Second, if a vaccine does emerge, there is a good chance that leading health organizations like the Bill and Melinda Gates Foundation or the World Health Organization will have a hand in producing or distributing it. If that’s the case, anti-vaccine activists, who have been crusading against these groups for years, will have plenty of material stockpiled to try to discredit them. They are already taking aim at Mr. Gates with baseless conspiracy theories claiming that he created and is trying to profit from the virus. These theories will be amplified, and the attempts to discredit leading virus research efforts will intensify as the vaccine nears.
Third, if and when a Covid-19 vaccine is approved for widespread use, people may be required to take it before being allowed to fly on certain airlines, attend certain schools or enter certain businesses. That’s a good idea, public health-wise, but it would play into some of the worst fears of the anti-vaccine movement.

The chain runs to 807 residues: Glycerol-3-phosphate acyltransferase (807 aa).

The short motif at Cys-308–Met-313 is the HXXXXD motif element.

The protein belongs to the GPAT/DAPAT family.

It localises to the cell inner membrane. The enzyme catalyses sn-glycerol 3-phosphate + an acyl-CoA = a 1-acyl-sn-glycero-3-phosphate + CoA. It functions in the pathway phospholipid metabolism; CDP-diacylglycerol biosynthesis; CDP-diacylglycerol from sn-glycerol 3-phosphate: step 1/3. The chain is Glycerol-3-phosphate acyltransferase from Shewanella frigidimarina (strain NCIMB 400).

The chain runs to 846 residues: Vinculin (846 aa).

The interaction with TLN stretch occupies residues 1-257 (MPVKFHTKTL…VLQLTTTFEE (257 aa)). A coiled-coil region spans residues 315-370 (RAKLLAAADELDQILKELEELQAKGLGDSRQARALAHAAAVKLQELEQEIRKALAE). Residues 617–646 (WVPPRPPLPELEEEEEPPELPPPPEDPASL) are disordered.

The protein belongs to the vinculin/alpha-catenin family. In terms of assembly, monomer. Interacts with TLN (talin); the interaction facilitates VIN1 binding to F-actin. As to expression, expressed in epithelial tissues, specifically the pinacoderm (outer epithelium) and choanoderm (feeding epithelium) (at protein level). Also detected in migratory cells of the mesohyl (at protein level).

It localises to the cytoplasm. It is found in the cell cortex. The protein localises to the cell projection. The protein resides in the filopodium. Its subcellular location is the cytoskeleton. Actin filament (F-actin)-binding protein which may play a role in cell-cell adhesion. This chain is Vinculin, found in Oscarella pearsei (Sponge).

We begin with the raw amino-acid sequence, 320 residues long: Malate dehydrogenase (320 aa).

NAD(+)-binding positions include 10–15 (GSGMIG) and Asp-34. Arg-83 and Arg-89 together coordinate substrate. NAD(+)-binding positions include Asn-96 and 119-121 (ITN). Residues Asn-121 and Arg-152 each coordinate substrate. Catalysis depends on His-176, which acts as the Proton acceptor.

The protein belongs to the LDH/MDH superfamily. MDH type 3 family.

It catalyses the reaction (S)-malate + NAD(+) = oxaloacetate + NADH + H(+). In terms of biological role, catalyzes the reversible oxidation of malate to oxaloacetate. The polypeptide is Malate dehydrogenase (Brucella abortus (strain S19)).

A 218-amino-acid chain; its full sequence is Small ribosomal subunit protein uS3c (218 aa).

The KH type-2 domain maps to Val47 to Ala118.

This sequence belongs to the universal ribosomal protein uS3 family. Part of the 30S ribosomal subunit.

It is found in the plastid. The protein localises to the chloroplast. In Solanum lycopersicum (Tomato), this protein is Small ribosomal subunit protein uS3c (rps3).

Mandatory vaccination has been an especially potent talking point for anti-vaccine activists, some of whom have rebranded themselves “pro-choice” when it comes to vaccines. And years of battling states and school districts over mandatory vaccine policies have given them a playbook for creating a tangle of legal roadblocks and damaging publicity campaigns.